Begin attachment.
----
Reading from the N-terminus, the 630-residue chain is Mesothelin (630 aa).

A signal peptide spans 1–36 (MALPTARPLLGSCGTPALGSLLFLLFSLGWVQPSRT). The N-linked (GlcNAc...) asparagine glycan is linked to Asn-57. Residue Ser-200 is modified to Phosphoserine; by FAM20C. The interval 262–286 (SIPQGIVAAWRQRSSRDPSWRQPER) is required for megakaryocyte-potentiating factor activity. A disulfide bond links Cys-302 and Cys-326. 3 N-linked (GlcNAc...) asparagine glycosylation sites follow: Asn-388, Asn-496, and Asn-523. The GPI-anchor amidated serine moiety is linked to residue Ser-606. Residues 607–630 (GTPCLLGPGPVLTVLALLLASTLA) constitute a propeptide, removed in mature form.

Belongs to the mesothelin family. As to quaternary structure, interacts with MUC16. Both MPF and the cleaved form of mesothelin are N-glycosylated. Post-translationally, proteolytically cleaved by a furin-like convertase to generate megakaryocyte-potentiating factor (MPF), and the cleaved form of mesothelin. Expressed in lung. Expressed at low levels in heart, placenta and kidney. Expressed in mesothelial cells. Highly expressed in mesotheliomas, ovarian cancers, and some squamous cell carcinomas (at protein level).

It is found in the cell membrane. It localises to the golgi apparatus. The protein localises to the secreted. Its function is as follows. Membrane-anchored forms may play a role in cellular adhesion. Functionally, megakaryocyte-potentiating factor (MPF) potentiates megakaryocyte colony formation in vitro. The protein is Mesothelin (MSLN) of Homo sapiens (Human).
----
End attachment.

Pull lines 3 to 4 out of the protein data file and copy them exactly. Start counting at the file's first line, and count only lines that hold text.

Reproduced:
Belongs to the mesothelin family. As to quaternary structure, interacts with MUC16. Both MPF and the cleaved form of mesothelin are N-glycosylated. Post-translationally, proteolytically cleaved by a furin-like convertase to generate megakaryocyte-potentiating factor (MPF), and the cleaved form of mesothelin. Expressed in lung. Expressed at low levels in heart, placenta and kidney. Expressed in mesothelial cells. Highly expressed in mesotheliomas, ovarian cancers, and some squamous cell carcinomas (at protein level).

It is found in the cell membrane. It localises to the golgi apparatus. The protein localises to the secreted. Its function is as follows. Membrane-anchored forms may play a role in cellular adhesion. Functionally, megakaryocyte-potentiating factor (MPF) potentiates megakaryocyte colony formation in vitro. The protein is Mesothelin (MSLN) of Homo sapiens (Human).